So far my interview experiences have been relatively easy. Compared to the US I felt like these interviews were more informal and less stressful besides the confusing street signs (well the lack of visible street signs) and the cold rainy weather. At every interview I was offered some type of beverage which was great, especially since I can't recall ever being offered any refreshments in the US. This added to the relaxed conversational atmosphere that I felt at every interview. I think the best part about the interview a few of us had for MEP Rhoithova and Social Platform was that some of the questions where character and personality based which I think is important to note and often overlooked. A person may be able to perform the tasks and duties of a job proficiently but if their personality does not mesh well with others it can hinder the progress of an organization, especially these small offices.
The only real distinction I see between the Brussels and US business is culture is that showing up early to interviews does not necessarily mean that a person is responsible and prompt. Since the organizations or offices are so small there is not always an area to seat a guest and thus showing up early may put pressure on the host to either start the interview earlier than expected or go out of their way to find accomodations for you. Moreover, since the organizations are so small it seems very quiet at times which is not something I am accustomed to. NOrmally, there is a lot of chatter and livly interaction in the offices that I have worked for in the US but this assumption could be wrong once I actually start my internship next week.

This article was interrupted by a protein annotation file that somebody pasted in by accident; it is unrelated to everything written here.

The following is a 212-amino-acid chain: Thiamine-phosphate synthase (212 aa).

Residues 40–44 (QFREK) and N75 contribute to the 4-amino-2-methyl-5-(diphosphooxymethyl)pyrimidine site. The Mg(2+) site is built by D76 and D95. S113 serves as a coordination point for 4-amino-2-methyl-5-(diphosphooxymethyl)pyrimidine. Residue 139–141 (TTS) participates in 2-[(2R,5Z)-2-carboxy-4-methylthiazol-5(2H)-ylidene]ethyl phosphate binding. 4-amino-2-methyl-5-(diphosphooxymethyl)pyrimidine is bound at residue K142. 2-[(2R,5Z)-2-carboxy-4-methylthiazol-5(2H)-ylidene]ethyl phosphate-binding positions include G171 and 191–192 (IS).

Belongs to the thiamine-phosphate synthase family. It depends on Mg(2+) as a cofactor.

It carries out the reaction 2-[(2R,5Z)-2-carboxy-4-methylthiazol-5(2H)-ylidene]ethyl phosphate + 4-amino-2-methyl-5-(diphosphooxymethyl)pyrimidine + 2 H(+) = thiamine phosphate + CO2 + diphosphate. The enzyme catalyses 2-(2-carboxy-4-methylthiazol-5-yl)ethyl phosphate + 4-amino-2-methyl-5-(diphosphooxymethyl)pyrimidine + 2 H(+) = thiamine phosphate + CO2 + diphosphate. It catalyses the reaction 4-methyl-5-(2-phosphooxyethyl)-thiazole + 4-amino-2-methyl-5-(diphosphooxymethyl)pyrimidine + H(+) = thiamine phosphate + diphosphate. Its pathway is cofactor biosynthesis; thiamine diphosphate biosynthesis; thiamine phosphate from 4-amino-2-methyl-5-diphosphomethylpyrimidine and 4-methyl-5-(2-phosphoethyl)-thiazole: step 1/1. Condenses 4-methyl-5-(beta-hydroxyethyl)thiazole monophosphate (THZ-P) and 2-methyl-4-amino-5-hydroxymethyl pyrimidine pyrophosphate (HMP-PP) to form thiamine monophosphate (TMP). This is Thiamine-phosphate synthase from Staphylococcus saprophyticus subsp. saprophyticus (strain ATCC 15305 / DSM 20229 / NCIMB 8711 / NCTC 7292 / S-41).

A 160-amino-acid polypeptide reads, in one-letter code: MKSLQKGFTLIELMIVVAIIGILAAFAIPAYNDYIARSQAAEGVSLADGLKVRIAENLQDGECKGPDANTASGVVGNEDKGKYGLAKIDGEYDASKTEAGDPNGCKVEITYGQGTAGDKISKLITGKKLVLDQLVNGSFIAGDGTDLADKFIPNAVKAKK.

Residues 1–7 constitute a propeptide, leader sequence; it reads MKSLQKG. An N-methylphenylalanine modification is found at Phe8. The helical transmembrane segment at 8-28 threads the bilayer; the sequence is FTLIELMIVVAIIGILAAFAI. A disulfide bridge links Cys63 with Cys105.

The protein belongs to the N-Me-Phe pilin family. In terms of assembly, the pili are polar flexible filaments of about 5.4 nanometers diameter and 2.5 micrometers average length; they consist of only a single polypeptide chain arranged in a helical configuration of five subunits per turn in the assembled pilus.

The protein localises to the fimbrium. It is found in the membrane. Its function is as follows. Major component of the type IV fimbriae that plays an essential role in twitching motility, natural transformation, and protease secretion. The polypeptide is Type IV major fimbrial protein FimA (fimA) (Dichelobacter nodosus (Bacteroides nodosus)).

My academic program is peace and conflict resolution which I think will work well with my internship with MEP Stastny who is focusing of trade negotiations with Canada at the moment. My Comparative Peace Processes class taught me much about the negotiation process and the intricacies of trying to come to an agreement about any issue. I believe this negotiation has been going on for 2 or 3 years now and the hopes of concluding this year are not high. This class also taught me that it is difficult to take an entity as large as the EU to come to an agreement in general due to the all of the actors who now have a stake in certain policies. Compromises will have to be made and many states either do not want to compromise or do not have the capacity to enforce a certain policy at the time so changes must constantly be made. It's difficult to get a group of friends to agree on a place to go for dinner; imagine that on an international level.